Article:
In the title story, a satellite dish company promises that happiness—or at least access to its programming—requires just a TV and a clear view of the Southern sky. The short story itself reveals the journey of a Hispanic woman whose mission is to assassinate a mass murderer, an agenda triggered by post-traumatic stress wrought by seeing the murderer's cynical grin on a news program. We follow her into the shadow of an enormous satellite dish on a roof across the street from the courthouse and ultimately into a women's prison English-as-Second-Language class where she must confront her life. She has slept but never dreamed, and now she wakes.

In other stories Hood introduces us to a kindergarten teacher, stunned by a student's blurted-out question, as she discovers her deepest vocation and the mystery of its source. We meet a widow who befriends a young neighbor, only to realize they must keep secrets from each other and hold fast to their hope. A woman trucker discovers the depth of her love as she imagines her cell phone calls—and her sweetheart's own messages—winging their way, tower to tower, along her interstate route. Two stories deal with one man and two of his wives and how they learn the lessons only love can teach about the reach and limitations of ownership and forever. The collection concludes with the novella "Seam Busters," in which a diverse cast of women workers in a rural Georgia mill sew camouflage for U.S. soldiers in Afghanistan. The women are part of a larger purpose, and they know it. When the shadow of death passes over the factory, each woman and the entire community find out what it really means to have American pride.
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Jacob Jump
A Novel
Eric Morris
Foreword by Pat Conroy
Old friends on a week-long boating trip seeking escape get caught in a terrifying current of fear and madness
August, 2015
 
Jacob Jump, the dark and meticulously crafted first novel from Eric Morris, follows a weeklong ill-fated boating trip down the Savannah River from Augusta, Georgia, to the lighthouse at Tybee Island. Chance and danger trump planning and intention at every turn, and the pull of the historic river and of fate itself propels Morris's characters with unrelenting force.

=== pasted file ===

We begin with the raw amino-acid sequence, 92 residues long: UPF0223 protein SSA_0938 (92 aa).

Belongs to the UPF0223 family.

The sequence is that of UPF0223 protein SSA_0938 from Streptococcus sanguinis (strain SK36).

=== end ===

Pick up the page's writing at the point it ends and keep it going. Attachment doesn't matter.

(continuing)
Old friends Thomas Verdery and William Rhind, each seeking temporary escape from the failures of their lives, take to the river with Rhind's father. Verdery, a native Southerner, has left his job and lover in Nepaug, Connecticut, while Rhind has lost his wife and child to his drinking. Encounters with dangerous weather and unhinged locals imperil the trio, who are held at gunpoint when they try to dock and soon are fighting among themselves. The hazards of the trip and a shocking loss along the way exacerbate William Rhind's drinking and tendencies toward violence.

When Verdery and Rhind must become reluctant custodians of young Caron Lee, a lost girl from the backwoods family that had previously accosted them, tensions build toward explosive ends as the serene open waters of the Atlantic Ocean wait just beyond reach on the unknown, unknowable horizon.

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The Headmaster's Darlings